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RIP, Dolores O'Riordan

It's only January, but 2018 seems determined to top 2017 for bad news. 

The music world suffered a great loss on Monday with the passing of Dolores O'Riordan.  The lead singer of the Irish band the Cranberries was only 46 years old.  While details were not immediately revealed, the mind races, and the heart sinks, with the news that someone so young died suddenly.

Dolores O'Riordan January 15 2018RIP, Dolores O'Riordan.  (pic via irishnews.com)

The Cranberries were one of the defining sounds of the early 1990's.  To hear "Dreams" or "Linger" from their debut album, Everybody Else is Doing It, So Why Can't We?,  is to immediately be transported back to 1993.  They were followed by the hit single "Zombie" in 1994 , then "Salvation" and "When You're Gone," in 1996.  The band began to fade from sight after that, but they reunited in 2009 and had a new album called Something Else that came out in 2017.  O'Riordan was apparently working on a recording session in London when she died.

O'Riordan, who suffered from depression and bipolar disorder, had an amazing voice that was raw, powerful, and inspiring to many fans.  She also never seemed comfortable with fame, telling one interviewer:

“My saving grace, I say it again, are my kids. If I didn’t have them, I’m fairly sure I wouldn’t be here – seriously. When you have them you live for them; you can’t be feeling too sorry for yourself, or worrying about yourself when you have kids to look after.”

We certainly won't pretend to know her specific situation, but having seen the unrestrained cruelty of suicidal depression up close, it is heartbreaking every time there's another story about someone who had to fight this battle.  Our thoughts go out to her family, friends, bandmates, and friends.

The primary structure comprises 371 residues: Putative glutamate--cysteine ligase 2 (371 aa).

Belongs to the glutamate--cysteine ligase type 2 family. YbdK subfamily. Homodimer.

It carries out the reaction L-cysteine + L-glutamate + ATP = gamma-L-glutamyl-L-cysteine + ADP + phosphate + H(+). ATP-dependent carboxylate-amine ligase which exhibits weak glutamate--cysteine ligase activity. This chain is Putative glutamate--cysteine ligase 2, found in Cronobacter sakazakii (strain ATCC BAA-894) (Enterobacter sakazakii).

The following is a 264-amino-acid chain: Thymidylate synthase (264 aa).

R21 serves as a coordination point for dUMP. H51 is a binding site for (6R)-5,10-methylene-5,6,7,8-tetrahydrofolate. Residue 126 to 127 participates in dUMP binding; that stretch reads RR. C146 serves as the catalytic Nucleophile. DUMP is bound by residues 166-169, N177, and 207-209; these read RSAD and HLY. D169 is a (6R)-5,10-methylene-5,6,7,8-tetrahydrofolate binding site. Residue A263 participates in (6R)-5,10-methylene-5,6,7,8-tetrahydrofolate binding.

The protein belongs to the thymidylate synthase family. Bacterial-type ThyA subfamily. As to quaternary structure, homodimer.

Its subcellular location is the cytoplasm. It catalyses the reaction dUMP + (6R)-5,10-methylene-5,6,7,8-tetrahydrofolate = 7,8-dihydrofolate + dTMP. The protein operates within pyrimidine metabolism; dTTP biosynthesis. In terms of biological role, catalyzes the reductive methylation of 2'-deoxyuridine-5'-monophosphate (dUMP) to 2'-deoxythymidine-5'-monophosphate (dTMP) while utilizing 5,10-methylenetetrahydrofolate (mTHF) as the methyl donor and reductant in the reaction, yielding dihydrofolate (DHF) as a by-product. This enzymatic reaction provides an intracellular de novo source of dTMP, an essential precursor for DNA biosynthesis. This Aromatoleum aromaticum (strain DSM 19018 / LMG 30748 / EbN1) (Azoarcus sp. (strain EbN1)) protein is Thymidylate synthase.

Let's close with thoughts from O'Riordan that were captured in the liner notes to the Cranberries' 1996 album, To the Faithful Departed:

"This album is dedicated to all those who have gone before us.  No one knows exactly where these people are, but I would like to believe it is a better place.  I believe it is a human impossibility to obtain complete peace of mind in this dimension...To the faithful departed and those left behind, there is a light that never dies."

 

 

 

If you are considering taking your own life, please talk to someone, whether it's a friend, doctor, or the folks at the National Suicide Prevention Lifeline (1-800-273-8255).  For our Irish readers, click here for information about the National Office for Suicide Prevention.  No matter how strongly you may believe otherwise, people do want to help, and you are always worth the fight.

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